Eight operators have applied for sports betting licenses in Louisiana, State Police Major Chuck McNeal announced during Thursday’s Louisiana Gaming Control Board meeting, but there is no hard launch date on the calendar after Hurricane Ida forced a pause in vetting the applications.
The state has 20 licenses available for retail and statewide mobile under the new law, passed earlier this year.
Exactly when live wagering could begin in Louisiana is an open question, though it appears that could happen by the end of the year. The state police are handling applications and are operating under emergency rules approved at the Aug. 19 meeting. The board on Thursday also agreed to start the permanent rule-making process, and staff said that should be complete on or about Jan. 20, 2022.
Though McNeal did not reveal which operators had applied so far, several major gaming brands already have big footprints in Louisiana — Caesars operates five casinos, Penn National Gaming has five properties, and Boyd Gaming operates three. In addition, Bally’s, under the Eldorado brand, has one, and Churchill Downs operates at the New Orleans Fair Grounds Race Park.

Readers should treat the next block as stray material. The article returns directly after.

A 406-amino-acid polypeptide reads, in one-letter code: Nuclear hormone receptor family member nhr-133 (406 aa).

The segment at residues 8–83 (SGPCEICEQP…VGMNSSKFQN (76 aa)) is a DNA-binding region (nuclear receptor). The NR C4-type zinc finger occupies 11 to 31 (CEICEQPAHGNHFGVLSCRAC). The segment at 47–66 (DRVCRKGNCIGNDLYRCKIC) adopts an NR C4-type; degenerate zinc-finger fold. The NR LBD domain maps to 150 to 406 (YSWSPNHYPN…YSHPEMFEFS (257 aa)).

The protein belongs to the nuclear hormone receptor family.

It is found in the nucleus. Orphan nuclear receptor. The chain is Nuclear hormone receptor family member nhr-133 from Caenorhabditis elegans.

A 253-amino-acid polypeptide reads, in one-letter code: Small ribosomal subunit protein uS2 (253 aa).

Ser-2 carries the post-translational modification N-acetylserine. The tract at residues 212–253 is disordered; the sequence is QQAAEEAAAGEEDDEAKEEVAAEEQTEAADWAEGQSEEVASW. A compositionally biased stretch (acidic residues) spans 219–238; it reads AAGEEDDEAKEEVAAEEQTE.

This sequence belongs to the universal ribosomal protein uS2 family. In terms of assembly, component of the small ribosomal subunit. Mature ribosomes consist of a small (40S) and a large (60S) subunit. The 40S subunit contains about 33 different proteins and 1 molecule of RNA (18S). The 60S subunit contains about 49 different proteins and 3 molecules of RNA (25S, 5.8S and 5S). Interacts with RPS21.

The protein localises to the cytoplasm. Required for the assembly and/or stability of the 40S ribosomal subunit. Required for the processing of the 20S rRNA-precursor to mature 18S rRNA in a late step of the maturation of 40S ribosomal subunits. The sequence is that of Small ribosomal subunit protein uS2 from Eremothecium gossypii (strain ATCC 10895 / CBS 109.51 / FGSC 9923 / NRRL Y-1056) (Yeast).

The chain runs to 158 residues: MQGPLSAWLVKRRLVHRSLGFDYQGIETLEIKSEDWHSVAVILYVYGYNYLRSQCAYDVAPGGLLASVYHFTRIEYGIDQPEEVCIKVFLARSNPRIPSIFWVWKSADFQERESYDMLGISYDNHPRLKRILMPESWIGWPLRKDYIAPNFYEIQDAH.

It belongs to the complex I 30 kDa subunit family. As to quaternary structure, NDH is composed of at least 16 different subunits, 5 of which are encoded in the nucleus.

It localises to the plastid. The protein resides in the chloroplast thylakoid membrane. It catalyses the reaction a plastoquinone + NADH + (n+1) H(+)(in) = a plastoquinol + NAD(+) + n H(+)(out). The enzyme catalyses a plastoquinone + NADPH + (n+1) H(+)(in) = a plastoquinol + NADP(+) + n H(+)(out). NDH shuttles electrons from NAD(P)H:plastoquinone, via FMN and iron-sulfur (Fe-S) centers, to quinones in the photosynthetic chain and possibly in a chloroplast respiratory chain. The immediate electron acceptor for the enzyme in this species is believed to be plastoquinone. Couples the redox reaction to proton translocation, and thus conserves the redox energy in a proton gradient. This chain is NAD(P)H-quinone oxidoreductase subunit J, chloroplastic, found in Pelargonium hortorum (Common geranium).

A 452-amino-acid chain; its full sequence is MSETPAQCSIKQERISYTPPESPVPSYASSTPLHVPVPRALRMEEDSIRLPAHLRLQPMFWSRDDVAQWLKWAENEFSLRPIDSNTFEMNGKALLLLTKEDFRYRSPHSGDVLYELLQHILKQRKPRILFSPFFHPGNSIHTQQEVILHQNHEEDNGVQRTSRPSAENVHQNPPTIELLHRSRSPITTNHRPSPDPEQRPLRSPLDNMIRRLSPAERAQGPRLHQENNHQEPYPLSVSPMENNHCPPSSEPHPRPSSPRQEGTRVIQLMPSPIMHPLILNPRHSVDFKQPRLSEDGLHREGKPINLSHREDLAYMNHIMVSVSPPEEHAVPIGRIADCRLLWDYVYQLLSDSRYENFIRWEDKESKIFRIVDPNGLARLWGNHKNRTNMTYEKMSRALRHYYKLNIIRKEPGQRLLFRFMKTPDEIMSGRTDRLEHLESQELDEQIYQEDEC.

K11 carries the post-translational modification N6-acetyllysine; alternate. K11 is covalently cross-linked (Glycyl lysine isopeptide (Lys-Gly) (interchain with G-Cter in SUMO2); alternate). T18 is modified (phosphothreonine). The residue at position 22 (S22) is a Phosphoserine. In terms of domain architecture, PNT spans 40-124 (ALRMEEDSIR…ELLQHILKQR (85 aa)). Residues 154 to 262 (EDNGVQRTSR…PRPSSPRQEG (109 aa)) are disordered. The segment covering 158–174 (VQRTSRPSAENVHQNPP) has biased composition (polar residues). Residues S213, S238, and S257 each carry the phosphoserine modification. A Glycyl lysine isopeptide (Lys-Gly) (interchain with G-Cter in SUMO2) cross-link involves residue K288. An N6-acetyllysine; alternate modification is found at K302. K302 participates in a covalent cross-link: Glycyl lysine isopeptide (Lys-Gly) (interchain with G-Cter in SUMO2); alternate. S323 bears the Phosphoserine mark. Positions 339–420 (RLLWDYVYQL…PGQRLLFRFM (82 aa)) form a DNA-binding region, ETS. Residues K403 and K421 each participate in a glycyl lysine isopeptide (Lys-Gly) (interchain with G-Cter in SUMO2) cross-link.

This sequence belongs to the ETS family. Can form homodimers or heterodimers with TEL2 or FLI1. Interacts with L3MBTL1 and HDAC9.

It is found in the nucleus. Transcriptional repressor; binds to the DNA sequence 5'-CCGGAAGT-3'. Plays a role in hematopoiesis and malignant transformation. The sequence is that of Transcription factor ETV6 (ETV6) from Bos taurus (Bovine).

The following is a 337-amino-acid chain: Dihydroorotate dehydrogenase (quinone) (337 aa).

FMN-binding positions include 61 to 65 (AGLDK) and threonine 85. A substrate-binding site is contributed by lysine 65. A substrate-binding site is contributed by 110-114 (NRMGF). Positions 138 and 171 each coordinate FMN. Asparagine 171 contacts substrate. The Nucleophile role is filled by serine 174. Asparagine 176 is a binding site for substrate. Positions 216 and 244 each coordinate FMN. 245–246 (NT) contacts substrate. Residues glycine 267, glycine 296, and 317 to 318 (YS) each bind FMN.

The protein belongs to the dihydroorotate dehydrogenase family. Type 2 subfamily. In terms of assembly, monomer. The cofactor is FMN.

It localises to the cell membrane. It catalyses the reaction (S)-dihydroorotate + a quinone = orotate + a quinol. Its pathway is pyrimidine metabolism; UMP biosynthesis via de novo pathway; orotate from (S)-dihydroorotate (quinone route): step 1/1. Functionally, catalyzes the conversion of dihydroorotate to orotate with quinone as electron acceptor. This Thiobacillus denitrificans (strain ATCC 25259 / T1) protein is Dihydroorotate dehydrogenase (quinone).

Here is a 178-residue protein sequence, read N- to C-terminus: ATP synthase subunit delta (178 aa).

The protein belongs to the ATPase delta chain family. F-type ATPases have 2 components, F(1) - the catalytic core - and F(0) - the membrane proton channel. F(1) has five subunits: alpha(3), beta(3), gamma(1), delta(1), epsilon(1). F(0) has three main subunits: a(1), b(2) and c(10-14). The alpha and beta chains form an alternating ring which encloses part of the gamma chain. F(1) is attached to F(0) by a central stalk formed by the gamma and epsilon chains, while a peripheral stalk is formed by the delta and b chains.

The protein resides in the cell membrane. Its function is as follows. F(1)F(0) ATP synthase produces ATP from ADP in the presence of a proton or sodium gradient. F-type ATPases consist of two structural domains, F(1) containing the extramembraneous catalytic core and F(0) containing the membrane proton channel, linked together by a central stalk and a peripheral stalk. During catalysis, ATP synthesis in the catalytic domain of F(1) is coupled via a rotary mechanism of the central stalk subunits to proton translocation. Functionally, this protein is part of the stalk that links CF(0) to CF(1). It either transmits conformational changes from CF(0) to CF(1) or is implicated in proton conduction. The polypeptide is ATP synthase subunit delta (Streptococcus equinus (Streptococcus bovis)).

Most major operators should be represented
That means it’s likely Louisianans will be able to choose from platforms including Caesars, Barstool Sportsbook (PNG), BallyBet, and TwinSpires (Churchill Downs). Boyd Gaming, which only recently launched its first digital platform in Las Vegas, has a partnership in place with FanDuel. DraftKings already offers sports betting at a Gaming and Leisure Properties (PNG’s REIT) location — the Casino Queen in Illinois — and that deal extends to GLPI’s Baton Rouge casino, meaning DraftKings should have built-in access to the state as well.
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While it’s been widely reported that sports betting could start in Louisiana as early as this month, it was apparent during the meeting that that will not be the case. Blame Hurricane Ida, which devastated the Gulf Coast last month and focused state police resources on disaster response for several weeks. McNeal said, however, that since most of the current applications come from gaming companies already active in the state, his office is hoping to streamline the process.
Louisiana will be the first state in its immediate region to offer statewide mobile wagering, after voters in 55 of 64 parishes approved the gaming expansion in November 2020. In-person wagering is legal in both Mississippi and Arkansas.